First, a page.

September 16, 2007

Degree and qualification types in Australian universities/ed sector

Filed under: Uncategorized — Neil Godfrey @ 8:11 pm

For those of us looking for an authoritative list of degree and other educational qualification types in Australia there is The Australian Qualifications Framework Implementation Handbook (from the AQF site). See the handbook for detailed descriptions of the following and for any questions arising out of the following list which is taken from that handbook.

For best practice — uniformity and comprehensiveness of degree and qualification types across the Australian sector and confidence in the widespread recognition and “authority” of those names — I propose adopting the following list: (more…)

I still do like MODS

Filed under: MODS — Neil Godfrey @ 9:41 am

My recent post titled Criticisms of Mods was a response to encountering some pretty heavy criticisms of it at a recent conference. The criticism did take me by surprise, but there was at the same time a certain disconnect with a number of conference presentations that demonstrated that use of MODS was more widespread than I had realized. (I have discussed previously the Texas Digital Library’s use of MODS for its Thesis and Dissertation collection, and on another blog my own reasons for recommending its use where possible in repositories.)

I have since tried to find support for the specific criticisms without success. The technical issues seemed more strengths than weaknesses, as Jenn Riley has also helpfully explained re the name options in MODS.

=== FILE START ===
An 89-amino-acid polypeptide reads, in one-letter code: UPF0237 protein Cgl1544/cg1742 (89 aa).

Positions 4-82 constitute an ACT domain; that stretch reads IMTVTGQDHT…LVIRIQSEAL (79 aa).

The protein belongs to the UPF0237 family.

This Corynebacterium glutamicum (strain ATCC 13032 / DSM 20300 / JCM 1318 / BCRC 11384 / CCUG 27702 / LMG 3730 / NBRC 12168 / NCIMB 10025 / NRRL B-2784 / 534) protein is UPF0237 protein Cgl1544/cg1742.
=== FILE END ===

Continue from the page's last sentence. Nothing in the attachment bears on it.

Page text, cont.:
My comments on the wide range of dates was meant not as a criticism but as another plus for MODS in the context of digital resources in repositories.

The Minerva project also recommends MODS (note especially slide #43) for a collection of digital resources. A Minerva MODS record for a web site can be seen here.

In support of the benefits of MODS already alluded to above, MODS elements seem particularly suited for the sorts of digital repositories I’ve been working with: (more…)

September 14, 2007

Repositories 101 — Part 2 (For Users)

Filed under: Repositories,Repositories 101 — Neil Godfrey @ 12:13 am

Since repository collections are generally run by librarians the librarian philosophy of “service for clients” rules.

Librarians take care in decisions about the decor of their reading rooms, how their shelves and computers are arranged, building signage and portal customizations, client service skills, policies for different types of users and different types of resources, how their materials are described and classified, vendor choices and workflows, etc etc — all for the purpose of improving service to clients.

It is the same with repositories. Librarians adapt their user-first philosophy to the different types of resources and different ways of handling resources in repositories. (more…)

September 13, 2007

Repositories 101– Part 1

Filed under: Repositories,Repositories 101 — Neil Godfrey @ 11:39 am

Having been involved with a number of different repositories primarily for university scholarly works for a couple of years now I notice myself beginning to slip too easily into a foreign technical language, so decided it’s time I took a step back and share what I have come to understand about the basics of what such repositories are about and how they compare with traditional libraries.

This series of posts will be primarily for the benefit of those who have a background in academic libraries and who may be hearing about repositories and wondering how they may affect the practices and services they have become used to. It’s also intended to give librarians a tool to understand some of the “foreign technical language” repository managers and metadata people tend to slip into. (As I go through this series comments for clarification, correction, questions will be welcome.) (more…)